Online Virtual Labs for Science and Engineering
Hands-on experiential learning from Chile, India, and Denmark.
Quite often I hear that some things cannot be taught online. In most cases, this is not true. How can interactive
hands-on experiences that students normally get from a laboratory or classroom lab be provided without physically
going there? It’s not all that far-fetched. From Chile to India to Denmark, let’s see how.
Komal Dadlani was raised in Chile. She found that even at the university she attended the lab equipment wasn’t
adequate enough for everyone run the experiment. In fact, Komal says that 88% of schools in Latin America do not
have any lab equipment.
This drove the passion needed to create Lab4U, a mobile lab in your pocket. Taking advantage of the 5 billion
smartphones around the world Lab4U is an inexpensive way to put science experimentation in the hands of
Leveraging the built-in sensors of smartphones and tablets including the accelerometer, speedometer, and
sonometer. these devices become powerful science labs with multiple instruments. Students can measure gravity
or acceleration in real-time and so on.
Initial Pre- and Post-tests conducted to understand the effectiveness of using Lab4U versus traditional science
education shows academic performance increased by an average of 34%.
Meanwhile, leaders at 12 higher education institutions in India are providing remote-access labs for various
disciplines across Science and Engineering.
Virtual Labs, a name that says it all, caters to undergraduate and postgraduate students as well as research
scholars. Labs are available for Computer Science; Engineering, Electrical, Mechanical, Chemical, and Civil
Engineering, Biotechnology and Biomedical engineering, and more.
Soon to expand to South America, the Middle East and Africa, Labster is taking the world by storm.
Several years ago, two university professors from Denmark were looking for innovative ways to capture the natural
curiosity of students for learning science. They created virtual laboratory simulations. Grant funding drove the
creation of Labster, now used by universities worldwide.
Fully interactive labs are combined with gamification elements such as an immersive 3D universe, challenges,
storytelling and a scoring system. Mathematical algorithms enable open-ended investigations. Labster is a 24/7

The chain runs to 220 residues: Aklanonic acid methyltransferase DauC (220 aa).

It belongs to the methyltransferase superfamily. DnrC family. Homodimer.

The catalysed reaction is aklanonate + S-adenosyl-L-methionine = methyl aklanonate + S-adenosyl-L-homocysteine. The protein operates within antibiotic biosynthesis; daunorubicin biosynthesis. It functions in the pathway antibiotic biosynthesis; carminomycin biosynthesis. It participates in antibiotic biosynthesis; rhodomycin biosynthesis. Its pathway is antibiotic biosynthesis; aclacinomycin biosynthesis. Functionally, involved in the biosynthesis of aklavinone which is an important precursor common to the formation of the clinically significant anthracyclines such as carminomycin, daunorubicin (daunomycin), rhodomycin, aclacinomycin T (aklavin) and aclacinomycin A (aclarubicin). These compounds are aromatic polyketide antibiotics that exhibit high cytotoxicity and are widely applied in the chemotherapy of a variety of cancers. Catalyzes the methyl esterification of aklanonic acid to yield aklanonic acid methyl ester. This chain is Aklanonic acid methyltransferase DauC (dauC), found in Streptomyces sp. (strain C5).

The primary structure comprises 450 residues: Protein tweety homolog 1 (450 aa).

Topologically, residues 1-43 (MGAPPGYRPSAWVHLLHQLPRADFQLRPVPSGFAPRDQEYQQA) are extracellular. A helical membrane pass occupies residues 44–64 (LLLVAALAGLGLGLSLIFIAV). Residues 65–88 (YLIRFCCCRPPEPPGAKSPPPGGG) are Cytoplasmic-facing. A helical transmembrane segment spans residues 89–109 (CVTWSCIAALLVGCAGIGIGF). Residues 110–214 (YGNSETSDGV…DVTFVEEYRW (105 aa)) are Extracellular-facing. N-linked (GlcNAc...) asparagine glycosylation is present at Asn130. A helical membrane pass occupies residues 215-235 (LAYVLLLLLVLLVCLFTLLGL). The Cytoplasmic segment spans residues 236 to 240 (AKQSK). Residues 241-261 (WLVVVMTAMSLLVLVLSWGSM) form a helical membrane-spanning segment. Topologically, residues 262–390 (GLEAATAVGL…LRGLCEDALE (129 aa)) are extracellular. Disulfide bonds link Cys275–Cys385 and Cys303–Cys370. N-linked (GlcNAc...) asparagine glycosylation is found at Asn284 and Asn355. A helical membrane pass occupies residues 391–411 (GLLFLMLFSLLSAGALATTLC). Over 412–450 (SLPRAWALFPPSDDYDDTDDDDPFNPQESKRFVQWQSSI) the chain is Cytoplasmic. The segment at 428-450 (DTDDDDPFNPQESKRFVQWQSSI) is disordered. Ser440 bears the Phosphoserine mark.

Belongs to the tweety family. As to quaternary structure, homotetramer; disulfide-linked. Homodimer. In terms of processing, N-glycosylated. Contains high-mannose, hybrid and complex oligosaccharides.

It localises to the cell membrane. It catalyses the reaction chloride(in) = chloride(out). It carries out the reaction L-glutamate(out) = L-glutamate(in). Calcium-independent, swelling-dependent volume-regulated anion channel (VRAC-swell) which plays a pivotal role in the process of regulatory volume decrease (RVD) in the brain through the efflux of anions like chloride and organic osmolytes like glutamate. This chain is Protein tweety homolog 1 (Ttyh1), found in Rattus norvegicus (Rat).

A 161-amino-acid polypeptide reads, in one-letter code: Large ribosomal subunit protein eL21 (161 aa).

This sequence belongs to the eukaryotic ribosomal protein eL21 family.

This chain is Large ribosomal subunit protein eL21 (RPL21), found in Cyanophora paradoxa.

state-of-the-art, million-dollar virtual lab in your browser with 100s of hours of science learning content.
More than 60 simulations cover a wide range of subjects including Acids and Bases, Animal genetics, Antibodies,
Bacterial Isolation, Crime scene investigations…Just to name a few
The latest funding will enable further development of a simulation builder platform to allow students and scientists worldwide to create their own Virtual Reality simulations.
With creativity and ingenuity, it is amazing what can be taught online!
Three stellar examples of ways to properly study science online are uncovered from across the globe. From Chile where entrepreneurial students created a mobile lab in your pocket, to India where a partnership of universities fills the gap, to Denmark where a dream has turned into a million dollar lab in your browser, online virtual labs are providing hands-on experiential learning like never before.
LAB4U from Chile
Students, teachers, and institutions from primary, secondary and tertiary institutions across Latin and South America are taking advantage of Lab4U. Most recently Lab4U has expanded their work to Mexico and the United States.
From Chile to Columbia to Argentina to Uruguay, what is all of the excitement about? You only need a smartphone or tablet as your scientific tools and the Lab4U apps.
Chilean, Komal Dadlani, a biochemist and graduate of the University of Chile, found her calling as a student when she became frustrated by the lack of hands-on experiential laboratory time. Partnering with fellow students, Alvaro Peralta and Isidro Lagos, Lab4U takes advantage of a smartphone’s built-in sensors.
Lab4U was jump-started a couple of years ago when these entrepreneurs won the grand prize in the 2014 Intel Global Challenge, receiving a $50,000 award from the Intel Foundation. This enabled them to create an inexpensive way to bring lab experiences into any teaching and learning environment.
Mobile Lab in Your Pocket